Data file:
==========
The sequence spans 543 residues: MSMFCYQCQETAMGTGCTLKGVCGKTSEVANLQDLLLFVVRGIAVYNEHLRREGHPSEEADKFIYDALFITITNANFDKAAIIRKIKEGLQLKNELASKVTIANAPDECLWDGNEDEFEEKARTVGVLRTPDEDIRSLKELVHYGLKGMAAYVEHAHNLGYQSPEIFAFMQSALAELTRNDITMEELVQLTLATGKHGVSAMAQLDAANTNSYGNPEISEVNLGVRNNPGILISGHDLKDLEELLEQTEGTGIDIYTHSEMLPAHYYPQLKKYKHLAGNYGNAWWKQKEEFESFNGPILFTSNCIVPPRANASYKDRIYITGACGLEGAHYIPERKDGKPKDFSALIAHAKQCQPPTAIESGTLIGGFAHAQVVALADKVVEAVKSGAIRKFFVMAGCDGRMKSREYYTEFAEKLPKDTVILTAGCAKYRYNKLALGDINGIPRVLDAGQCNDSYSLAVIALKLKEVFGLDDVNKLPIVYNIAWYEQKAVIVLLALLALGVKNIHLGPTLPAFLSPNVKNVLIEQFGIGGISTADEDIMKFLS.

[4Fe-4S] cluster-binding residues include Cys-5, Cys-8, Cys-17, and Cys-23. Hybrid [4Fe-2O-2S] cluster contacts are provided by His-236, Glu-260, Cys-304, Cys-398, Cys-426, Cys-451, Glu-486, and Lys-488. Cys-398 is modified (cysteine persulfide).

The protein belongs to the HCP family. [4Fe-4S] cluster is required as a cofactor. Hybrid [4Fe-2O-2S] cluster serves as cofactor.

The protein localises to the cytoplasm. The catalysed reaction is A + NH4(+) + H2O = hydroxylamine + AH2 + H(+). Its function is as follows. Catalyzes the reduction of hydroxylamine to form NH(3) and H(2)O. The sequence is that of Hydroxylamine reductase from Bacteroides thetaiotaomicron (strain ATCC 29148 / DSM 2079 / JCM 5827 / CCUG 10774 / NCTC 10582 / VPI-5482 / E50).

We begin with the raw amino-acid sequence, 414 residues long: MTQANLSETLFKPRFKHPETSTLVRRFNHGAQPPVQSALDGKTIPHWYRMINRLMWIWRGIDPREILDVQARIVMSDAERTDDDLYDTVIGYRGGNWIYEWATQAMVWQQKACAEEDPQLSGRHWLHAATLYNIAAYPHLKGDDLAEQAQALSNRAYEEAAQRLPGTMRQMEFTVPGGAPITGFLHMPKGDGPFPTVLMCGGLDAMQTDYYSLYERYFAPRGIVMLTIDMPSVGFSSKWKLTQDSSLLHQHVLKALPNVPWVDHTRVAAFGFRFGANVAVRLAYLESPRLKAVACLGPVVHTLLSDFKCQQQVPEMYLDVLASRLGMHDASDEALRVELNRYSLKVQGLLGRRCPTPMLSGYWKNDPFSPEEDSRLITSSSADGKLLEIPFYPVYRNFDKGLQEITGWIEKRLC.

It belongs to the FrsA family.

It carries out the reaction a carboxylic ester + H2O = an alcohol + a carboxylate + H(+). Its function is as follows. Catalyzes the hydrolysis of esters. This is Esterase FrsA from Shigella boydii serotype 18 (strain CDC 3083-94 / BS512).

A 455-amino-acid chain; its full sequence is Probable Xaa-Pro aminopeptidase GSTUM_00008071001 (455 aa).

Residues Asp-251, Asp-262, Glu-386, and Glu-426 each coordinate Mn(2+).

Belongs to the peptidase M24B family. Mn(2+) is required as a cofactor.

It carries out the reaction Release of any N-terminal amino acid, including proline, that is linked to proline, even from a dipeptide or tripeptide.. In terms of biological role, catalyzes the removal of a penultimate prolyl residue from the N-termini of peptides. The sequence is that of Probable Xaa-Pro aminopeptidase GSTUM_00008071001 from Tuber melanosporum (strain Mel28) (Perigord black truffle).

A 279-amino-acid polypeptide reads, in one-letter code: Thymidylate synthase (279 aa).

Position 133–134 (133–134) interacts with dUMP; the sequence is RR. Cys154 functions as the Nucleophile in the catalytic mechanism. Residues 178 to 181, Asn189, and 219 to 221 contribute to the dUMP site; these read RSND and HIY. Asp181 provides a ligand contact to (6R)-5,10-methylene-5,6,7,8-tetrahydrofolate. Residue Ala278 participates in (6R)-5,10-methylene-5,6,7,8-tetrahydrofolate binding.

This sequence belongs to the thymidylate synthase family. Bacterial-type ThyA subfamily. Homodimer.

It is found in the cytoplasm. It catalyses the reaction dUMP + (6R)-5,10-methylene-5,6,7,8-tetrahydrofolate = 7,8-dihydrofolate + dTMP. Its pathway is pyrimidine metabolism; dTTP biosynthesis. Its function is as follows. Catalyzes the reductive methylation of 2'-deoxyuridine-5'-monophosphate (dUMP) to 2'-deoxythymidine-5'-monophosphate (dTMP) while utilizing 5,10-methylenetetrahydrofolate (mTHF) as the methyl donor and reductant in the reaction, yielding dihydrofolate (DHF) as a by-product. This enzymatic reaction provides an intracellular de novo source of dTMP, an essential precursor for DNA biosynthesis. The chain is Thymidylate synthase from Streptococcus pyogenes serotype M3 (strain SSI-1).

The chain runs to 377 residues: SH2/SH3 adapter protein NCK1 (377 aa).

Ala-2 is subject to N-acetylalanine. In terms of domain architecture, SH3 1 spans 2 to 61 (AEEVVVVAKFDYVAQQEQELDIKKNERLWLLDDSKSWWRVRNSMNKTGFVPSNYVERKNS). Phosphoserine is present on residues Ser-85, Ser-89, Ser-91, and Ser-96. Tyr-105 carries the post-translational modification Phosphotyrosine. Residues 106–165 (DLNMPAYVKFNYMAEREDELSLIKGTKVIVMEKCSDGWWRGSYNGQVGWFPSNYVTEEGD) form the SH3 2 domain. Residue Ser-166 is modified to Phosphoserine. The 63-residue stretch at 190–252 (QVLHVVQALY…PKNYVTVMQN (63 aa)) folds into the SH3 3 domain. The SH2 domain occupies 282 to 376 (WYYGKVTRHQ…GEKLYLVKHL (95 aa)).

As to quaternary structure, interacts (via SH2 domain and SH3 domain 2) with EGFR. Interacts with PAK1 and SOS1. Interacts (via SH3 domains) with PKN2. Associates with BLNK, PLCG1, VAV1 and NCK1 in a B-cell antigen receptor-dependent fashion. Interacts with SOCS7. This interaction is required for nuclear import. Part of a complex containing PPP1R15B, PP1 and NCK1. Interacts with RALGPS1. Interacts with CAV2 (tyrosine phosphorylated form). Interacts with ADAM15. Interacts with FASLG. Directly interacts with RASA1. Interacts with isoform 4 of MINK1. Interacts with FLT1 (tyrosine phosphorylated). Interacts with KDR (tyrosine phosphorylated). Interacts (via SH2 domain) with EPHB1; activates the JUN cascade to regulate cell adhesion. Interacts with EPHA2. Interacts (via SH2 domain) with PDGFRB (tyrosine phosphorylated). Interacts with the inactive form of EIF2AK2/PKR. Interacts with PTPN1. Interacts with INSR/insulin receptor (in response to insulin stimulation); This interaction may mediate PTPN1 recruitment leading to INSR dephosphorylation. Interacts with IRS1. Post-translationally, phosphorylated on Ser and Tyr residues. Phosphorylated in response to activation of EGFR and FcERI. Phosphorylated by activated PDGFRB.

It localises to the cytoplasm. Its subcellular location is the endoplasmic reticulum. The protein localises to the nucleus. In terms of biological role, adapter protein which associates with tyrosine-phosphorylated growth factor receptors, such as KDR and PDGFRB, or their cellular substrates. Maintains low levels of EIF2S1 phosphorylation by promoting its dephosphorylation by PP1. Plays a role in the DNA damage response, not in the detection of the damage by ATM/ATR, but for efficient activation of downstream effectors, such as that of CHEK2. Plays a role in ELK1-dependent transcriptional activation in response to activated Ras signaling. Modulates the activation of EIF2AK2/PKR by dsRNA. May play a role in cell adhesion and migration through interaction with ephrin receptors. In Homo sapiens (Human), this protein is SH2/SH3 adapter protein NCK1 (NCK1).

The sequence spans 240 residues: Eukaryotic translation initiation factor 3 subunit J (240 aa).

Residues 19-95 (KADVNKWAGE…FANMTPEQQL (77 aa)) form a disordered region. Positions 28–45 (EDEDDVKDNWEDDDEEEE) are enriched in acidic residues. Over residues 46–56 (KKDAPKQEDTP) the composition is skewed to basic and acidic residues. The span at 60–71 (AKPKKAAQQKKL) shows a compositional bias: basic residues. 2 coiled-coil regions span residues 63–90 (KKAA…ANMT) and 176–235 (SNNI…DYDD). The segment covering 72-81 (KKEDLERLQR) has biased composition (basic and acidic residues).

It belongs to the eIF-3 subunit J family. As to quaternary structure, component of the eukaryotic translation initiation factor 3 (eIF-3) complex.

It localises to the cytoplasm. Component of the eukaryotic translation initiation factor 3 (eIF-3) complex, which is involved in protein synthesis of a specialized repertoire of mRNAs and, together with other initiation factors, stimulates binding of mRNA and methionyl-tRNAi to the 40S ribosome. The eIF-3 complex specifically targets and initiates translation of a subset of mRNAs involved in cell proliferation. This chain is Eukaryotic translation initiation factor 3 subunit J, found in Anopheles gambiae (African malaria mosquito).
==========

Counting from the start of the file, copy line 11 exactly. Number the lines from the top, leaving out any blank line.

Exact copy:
It carries out the reaction Release of any N-terminal amino acid, including proline, that is linked to proline, even from a dipeptide or tripeptide.. In terms of biological role, catalyzes the removal of a penultimate prolyl residue from the N-termini of peptides. The sequence is that of Probable Xaa-Pro aminopeptidase GSTUM_00008071001 from Tuber melanosporum (strain Mel28) (Perigord black truffle).